“… But I know there’s always change on the football team. I’m not talking about T.O. I’m talking about, we're going to have different guys than we had last year at a lot of different positions, I'm sure. We’re bringing guys in. We’ll have to get used to some others. We’ll see.”

This is hardly Romo calling for T.O., or even really an attack on T.O. What it also wasn’t was a plea to bring T.O. back which is what I think we would have heard had he been asked about I don’t know, say, Jason Witten.

3. Props deduction to Romo for his defense of Cowboys coach Wade Phillips.

I think Wade needed to be fired. I think keeping him is a gigantic mistake. This is not about that. Romo has every right to defend his coach, and probably needs to do so.

His answer on why to bring Wade back, however, is lacking.

“I think he’s done a lot of good things you guys don’t get a chance to see,” Romo said.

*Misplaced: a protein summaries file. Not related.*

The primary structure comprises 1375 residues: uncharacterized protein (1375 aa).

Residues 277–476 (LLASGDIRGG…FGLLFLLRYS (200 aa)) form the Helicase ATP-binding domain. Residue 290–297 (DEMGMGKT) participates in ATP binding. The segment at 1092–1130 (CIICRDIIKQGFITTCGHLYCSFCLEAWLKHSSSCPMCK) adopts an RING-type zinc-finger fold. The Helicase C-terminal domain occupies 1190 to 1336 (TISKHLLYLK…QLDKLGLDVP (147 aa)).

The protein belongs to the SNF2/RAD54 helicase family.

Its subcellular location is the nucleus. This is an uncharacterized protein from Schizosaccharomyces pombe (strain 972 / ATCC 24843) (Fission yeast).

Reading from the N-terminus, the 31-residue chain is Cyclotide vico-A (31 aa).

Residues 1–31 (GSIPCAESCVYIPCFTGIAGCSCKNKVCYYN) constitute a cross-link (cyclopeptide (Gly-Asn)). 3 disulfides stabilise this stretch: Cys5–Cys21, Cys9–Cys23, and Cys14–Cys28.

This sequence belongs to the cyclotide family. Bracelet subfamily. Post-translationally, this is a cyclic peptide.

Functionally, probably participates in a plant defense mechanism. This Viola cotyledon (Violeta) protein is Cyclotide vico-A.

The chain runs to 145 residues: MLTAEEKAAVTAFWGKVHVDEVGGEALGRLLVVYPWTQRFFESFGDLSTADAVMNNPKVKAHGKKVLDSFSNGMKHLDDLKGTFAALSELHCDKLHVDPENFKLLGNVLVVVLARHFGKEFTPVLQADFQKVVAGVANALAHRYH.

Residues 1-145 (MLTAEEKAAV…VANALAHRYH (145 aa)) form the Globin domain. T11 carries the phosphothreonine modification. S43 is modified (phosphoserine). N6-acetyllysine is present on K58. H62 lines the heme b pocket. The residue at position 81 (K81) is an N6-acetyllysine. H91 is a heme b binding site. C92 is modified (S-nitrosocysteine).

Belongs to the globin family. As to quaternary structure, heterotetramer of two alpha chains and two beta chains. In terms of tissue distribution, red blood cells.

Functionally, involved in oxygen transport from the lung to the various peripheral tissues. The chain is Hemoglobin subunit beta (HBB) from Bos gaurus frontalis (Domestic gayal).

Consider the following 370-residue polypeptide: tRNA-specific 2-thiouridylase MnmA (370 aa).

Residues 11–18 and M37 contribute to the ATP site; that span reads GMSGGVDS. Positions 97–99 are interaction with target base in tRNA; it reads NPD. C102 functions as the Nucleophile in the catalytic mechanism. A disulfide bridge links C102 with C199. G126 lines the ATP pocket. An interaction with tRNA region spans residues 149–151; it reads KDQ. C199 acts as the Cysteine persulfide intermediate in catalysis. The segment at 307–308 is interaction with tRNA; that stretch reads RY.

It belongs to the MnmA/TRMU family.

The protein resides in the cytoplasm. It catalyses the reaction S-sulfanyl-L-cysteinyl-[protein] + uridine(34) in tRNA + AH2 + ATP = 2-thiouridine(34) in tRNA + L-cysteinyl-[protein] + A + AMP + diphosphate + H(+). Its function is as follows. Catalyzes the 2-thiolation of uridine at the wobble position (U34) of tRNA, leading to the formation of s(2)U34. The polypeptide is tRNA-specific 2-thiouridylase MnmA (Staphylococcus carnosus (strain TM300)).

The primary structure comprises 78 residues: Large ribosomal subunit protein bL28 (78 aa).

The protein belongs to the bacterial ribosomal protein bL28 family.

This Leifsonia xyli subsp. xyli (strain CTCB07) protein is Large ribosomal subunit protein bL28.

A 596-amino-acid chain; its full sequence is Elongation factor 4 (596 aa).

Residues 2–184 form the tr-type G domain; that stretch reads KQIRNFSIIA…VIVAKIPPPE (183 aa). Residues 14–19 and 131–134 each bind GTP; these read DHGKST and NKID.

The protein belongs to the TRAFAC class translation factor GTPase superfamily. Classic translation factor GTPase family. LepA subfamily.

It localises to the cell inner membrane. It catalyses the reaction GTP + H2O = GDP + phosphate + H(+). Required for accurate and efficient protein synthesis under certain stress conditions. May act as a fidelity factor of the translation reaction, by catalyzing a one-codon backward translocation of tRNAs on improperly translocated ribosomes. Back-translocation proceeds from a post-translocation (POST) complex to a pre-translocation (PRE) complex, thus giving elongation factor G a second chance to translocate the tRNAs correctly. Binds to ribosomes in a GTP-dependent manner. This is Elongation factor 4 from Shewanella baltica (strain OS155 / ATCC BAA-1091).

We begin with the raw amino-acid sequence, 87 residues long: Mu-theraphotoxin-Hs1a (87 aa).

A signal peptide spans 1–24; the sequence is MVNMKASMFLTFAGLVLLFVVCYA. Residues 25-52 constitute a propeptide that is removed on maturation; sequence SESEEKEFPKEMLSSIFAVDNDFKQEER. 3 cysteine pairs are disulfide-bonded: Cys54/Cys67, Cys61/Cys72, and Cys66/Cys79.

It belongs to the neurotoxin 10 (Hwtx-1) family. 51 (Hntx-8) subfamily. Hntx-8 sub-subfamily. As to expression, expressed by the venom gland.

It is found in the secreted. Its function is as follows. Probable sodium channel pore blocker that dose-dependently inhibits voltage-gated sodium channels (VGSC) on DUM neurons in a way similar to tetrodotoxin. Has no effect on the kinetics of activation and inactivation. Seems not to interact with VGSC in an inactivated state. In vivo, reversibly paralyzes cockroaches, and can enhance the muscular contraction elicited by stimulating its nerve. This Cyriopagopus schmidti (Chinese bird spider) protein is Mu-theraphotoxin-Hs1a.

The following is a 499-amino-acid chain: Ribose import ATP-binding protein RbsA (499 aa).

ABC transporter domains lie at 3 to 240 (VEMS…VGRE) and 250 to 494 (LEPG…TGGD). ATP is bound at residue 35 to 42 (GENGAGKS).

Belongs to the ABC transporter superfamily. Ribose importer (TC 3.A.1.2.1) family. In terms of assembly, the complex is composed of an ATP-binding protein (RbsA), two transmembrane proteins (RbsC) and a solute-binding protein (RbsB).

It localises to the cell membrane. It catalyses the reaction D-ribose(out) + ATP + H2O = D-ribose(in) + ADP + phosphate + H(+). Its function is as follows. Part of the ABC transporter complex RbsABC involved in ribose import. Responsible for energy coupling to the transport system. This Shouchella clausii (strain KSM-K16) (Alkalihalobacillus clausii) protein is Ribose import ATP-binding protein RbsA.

It is a sign that Romo doesn’t really get it because, like Big Bill loved to say, don’t tell us about the labor, just show us the baby. And nobody believes or really cares about these behind-the-scenes good things because they are not translating into playoff wins. And this is still how people are judged in this town.

4. The Bad Roy Williams also needs a tall glass of STHU.

My TiVo had a full load Sunday, and I almost wish it hadn’t. I vomited a little in my mouth listening to Cowboys safety Roy Williams talk to NBC 5’s Newy Scruggs.

Sorry Newy.

He blamed scheme and selfish teammates and T.O.’s trickle down effect and his contract without a single word about how badly he has stunk and what he needs to do.